The study eye must not have a cataract dense enough to preclude visualization adequate for vitreoretinal surgery, in the judgment of the investigator
The study eye AND the fellow eye must not have any history of photodynamic therapy (PDT) or macular thermal laser photocoagulation, or history of intravitreal injection of anti-vascular endothelial growth factor (VEGF) agents or corticosteroids (excepting medications used peri-operatively at prior cataract surgery)
The study eye must not have an axial length > 25.0 mm
The study eye must not have had any surgery in the previous 12 weeks, or laser capsulotomy in the previous four weeks
The study eye must not have chronic glaucoma; OR significant ocular hypertension, defined as documented intraocular pressure of greater than or equal to 26 mmHg on at least two occasions in the absence of self-limited acute glaucoma; OR history of probable or definite steroid response manifesting as acute glaucoma or ocular hypertension, even if self-limited and no longer present; and the fellow eye must not have evidence for present or past glaucoma or ocular hypertension judged to significantly impact the risk of glaucoma in the study eye (including history of probable or definite steroid response). (Note: History of self-limited acute glaucoma in a study or fellow eye, if not secondary to steroid response, and if now resolved and not expected to recur (e.g., history of elevated intraocular pressure from retained visco-elastic after cataract surgery), is not exclusionary. History of glaucoma or ocular hypertension in the fellow eye, if not felt to significantly impact risk of glaucoma in the study eye, is not exclusionary.)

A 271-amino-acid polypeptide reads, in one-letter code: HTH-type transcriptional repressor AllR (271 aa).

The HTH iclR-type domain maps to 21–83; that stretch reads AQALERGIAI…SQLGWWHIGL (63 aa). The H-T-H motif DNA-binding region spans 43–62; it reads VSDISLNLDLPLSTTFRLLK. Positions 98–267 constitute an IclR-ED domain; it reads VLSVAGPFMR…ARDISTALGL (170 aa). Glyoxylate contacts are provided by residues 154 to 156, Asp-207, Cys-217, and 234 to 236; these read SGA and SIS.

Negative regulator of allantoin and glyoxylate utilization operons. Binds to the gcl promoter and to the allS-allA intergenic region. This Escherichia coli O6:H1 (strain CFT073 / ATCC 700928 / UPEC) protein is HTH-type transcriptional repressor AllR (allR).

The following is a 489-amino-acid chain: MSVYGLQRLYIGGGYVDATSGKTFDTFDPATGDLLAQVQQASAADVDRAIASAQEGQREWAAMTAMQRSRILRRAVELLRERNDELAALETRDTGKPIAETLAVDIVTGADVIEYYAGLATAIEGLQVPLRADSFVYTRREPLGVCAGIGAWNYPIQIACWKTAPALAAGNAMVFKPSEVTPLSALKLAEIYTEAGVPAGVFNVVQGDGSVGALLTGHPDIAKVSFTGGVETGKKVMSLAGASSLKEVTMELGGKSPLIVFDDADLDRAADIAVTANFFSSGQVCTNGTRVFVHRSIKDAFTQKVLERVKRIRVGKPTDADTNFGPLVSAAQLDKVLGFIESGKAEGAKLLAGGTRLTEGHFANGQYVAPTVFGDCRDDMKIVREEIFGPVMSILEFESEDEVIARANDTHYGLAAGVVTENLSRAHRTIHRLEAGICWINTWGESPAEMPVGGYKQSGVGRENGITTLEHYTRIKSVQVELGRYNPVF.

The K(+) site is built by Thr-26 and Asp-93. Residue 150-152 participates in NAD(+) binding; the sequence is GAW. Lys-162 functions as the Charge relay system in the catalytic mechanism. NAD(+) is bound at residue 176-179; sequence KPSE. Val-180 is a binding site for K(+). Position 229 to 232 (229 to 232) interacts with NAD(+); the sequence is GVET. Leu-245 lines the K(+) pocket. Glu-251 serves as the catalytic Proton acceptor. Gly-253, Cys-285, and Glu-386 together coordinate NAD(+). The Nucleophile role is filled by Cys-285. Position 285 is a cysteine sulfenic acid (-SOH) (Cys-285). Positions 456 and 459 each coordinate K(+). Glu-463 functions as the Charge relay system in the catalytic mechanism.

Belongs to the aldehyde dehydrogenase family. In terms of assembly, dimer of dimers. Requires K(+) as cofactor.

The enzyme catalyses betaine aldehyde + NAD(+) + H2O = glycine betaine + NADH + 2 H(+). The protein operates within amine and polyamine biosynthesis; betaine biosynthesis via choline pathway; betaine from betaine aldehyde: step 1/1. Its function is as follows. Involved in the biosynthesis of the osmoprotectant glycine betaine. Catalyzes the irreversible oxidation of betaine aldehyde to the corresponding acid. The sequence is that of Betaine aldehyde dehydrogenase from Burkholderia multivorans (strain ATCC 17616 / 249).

The study eye must not have a condition materially increasing the risks of surgery or potentially affecting visual function over the next two years in the judgment of the investigator, such as chronic uveitis, diabetic retinopathy, keratitis, scleritis, optic neuropathy, untreated retinal detachment, macular edema from prior vein occlusion or other cause, proliferative vitreoretinopathy (PVR), vitreous hemorrhage, pathologic myopia, etc. A history of such conditions is not exclusionary, if judged to not materially increase risks of surgery or to potentially affect vision in the next two years in the opinion of the investigator